The densities of Lygus spp. and other harmful insects in New Mexico and other production areas can be reduced with proper cultural practices, by avoiding luxury consumption of nitrogen and water (Leigh, 1996; Altieri & Nicholls, 2003), and by providing habitat for beneficial insects (Garr, 2000). Other factors that influence Lygus spp. densities in specific fields include adjacent crops, timing of harvesting of adjacent crops, host weed populations, and crop variety. In most years and in most fields, Lygus spp. are not an economic problem in New Mexico cotton production.


Maximum yields do not necessarily equate to maximum profits, and future changes in technology at the farm level can be used to evaluate management decisions with this in mind. Many of the production costs for precision/conservation cotton production are similar to those for conventionally grown crops. Production cost differences occur primarily in soil fertility, pest management, irrigation, and plant growth regulator and defoliation expenses, which vary with different soil types, varieties, etc. An economic analysis1 was used to determine the best management strategies for cotton profit optimization in the Mesilla Valley. Five irrigations with 80 lbs of sidedress nitrogen per acre gave the highest profit (Carrillo et al., 2006c; Table 1). Insecticide, defoliation, excessive fertilizer and plant growth regulator expenses were deducted from the 80- and 50-lb N/acre treatments. Precision side-dress applications of nitrogen are expected to reduce nitrogen expenditures below those reported in Table 1.

Table 1. Irrigation number, pounds of sidedress nitrogen, yield and profit of Acala 1517-95 cotton at Las Cruces, New Mexico, 2005. Five irrigations with 80 lbs of nitrogen gave the optimum profit.

Irrigations / lbs N Yield (lbs/A) Profit-Loss ($/A)
Five / 50 lbs 1092 +11.75
Five / 80 lbs 1341 +117.00
Five / 115 lbs 1391 +20.75
Five / 142 lbs 1492 +70.02
Five / 234 lbs 1421 +14.75


The precision/conservation farming methods used here have been designated the Fast Agricultural Response Management System (FARMS). The FARMS uses the following tools: NDVI (stress) readings, improved insect sampling, and computer insect counting tools. The use of these tools will result in lower use of nitrogen fertilizer, water, insecticide, plant hormone and defoliants, thus sustaining natural predator/prey ratios, reducing expenditures of time and money and improving profit margins. These tools can also be used to transition New Mexico growers to organic cotton production for increased profits. Essential elements of the FARMS can be applied to a wide variety of field and orchard cropping systems in the United States.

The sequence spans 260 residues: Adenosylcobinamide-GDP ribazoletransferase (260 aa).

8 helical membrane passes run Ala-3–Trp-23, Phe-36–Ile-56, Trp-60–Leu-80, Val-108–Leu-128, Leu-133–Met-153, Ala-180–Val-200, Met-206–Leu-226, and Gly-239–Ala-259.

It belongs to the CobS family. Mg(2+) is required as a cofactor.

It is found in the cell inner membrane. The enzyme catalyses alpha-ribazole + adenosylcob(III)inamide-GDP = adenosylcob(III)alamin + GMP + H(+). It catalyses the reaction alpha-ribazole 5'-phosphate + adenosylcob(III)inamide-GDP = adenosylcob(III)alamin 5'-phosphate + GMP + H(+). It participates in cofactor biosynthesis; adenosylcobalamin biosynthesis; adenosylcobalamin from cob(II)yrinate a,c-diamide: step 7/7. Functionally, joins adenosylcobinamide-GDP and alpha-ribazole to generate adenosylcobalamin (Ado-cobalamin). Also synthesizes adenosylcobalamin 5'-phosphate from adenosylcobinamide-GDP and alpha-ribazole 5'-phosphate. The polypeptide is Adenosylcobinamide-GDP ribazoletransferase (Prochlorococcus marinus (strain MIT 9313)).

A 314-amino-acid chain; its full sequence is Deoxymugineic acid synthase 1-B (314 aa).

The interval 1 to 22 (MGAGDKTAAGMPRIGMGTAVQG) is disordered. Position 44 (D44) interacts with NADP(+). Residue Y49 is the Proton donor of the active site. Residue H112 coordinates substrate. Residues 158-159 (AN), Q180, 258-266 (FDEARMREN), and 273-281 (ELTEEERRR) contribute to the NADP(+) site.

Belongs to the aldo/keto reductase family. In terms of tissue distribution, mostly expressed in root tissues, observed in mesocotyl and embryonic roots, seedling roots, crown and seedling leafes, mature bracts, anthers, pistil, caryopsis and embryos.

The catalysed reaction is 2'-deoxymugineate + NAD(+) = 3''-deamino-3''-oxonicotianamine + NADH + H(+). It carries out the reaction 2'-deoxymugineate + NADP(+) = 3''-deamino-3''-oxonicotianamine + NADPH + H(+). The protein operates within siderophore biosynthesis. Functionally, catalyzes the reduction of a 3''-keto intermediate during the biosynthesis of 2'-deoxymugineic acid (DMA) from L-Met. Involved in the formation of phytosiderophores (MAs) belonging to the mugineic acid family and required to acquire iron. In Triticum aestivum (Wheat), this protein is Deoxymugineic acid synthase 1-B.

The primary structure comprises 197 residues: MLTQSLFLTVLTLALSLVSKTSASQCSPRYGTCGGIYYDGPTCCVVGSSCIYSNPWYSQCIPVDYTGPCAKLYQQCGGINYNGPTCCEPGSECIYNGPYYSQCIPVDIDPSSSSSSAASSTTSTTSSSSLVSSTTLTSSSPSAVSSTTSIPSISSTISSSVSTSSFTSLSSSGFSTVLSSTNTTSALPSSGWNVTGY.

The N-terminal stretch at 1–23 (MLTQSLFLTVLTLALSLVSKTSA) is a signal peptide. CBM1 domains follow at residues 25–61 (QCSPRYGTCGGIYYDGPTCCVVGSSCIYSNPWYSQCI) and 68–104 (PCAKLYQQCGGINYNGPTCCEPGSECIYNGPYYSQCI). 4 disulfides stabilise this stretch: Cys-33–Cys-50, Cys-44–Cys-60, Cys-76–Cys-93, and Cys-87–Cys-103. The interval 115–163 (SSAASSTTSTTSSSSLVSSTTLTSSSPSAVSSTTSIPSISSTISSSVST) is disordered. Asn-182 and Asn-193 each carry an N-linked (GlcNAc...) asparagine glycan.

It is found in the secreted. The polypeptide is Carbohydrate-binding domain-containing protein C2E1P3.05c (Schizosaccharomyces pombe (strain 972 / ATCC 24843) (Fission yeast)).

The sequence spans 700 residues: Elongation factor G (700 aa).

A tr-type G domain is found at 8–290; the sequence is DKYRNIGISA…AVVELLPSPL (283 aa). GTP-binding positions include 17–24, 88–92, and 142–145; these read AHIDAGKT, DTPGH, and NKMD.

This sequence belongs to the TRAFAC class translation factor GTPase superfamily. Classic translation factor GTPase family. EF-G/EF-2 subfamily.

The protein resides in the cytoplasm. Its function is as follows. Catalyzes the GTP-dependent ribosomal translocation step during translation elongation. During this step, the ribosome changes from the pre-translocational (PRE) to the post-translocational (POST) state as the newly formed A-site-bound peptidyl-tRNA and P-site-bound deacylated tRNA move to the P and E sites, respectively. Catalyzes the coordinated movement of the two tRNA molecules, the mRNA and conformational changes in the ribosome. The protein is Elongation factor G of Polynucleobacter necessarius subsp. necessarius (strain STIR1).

Adkisson, P. L. (1957). Influence of irrigation and fertilizer on populations of three species of mirids attacking cotton (Plant Protection Bulletin 6, pgs. 33-36). Rome: United Nations FAO.

Altieri, M. A. & Nicholls, C. J. (2003). Soil fertility management and insect pests: Harmonizing soil and plant health in agro ecosystems. Soil and Tillage Research, 72: 203-211.

Amin, A.A., Sawiers, Z., Carrillo, T. & Ellington, J. (1994). Comparison of dispersion and regression indices of Helicoverpa zea (Boddie) (Lepidoptera: Noctuidae) on cotton in New Mexico (pp 1031-1032). Proceedings of the Beltwide Cotton Conference.

Butt, C.H., Walton, R.R., & Ivy, E.E. (1946). The cotton fleahopper in Oklahoma (Bulletin T-24). Stillwater: Oklahoma Agricultural Experiment Station.

Carriere, Y., Ellsworth, C., Dutilleul, P., Ellers-Kirk, C., Barkley, V., & Antilla, L. (2006). A GIS-based approach for areawide pest management: the scales of alfalfa, weeds, and cotton. Entomologia Experimentalis et Applicata. 118:203-210.

Carrillo T., Drake, J. & Ellington, J. (2006a). Nitrogen as a contributor to phytophagous insect density in Acala 1517-99 cotton, Gossypium hirsutum (L.). Manuscript submitted for publication.

Carrillo T., Drake, J. & Ellington, J. (2006b). Precision water and nitrogen application in Acala 1517-99 cotton, Gossypium hirsutum (L.). Manuscript submitted for publication.

Carrillo, T., Lillywhite, J., Drake, J., & Ellington, J. (2006c). A nitrogen budget calculator for Acala cotton. Manuscript submitted for publication.

Chapman, L.J. (2002). Cotton Scouting Handbook (ANR-409). Auburn University: Alabama Cooperative Extension Service.

Conway, G.R., & Pretty, J. (1991). Unwelcome Harvest: Agriculture and pollution. London: Earthscan.

Dicke, M., & Vet, L.E.M. (1999). Plant-carnivore interactions: Evolutionary and ecological consequences for plant, herbivore and carnivore. In H.Olff, V.K. Brown, R.H. Drent (Eds.), Herbivores: Between plants and predators. The 38th Symposium of the British Ecological Society (pp 483-520). Oxford: Blackwell Science.

Economic Research Service. (2006). U. S. Fertilizer Use and Price. Washington, DC: United States Department of Agriculture. Available at: http://www.ers.usda.gov/Data/FertilizerUse.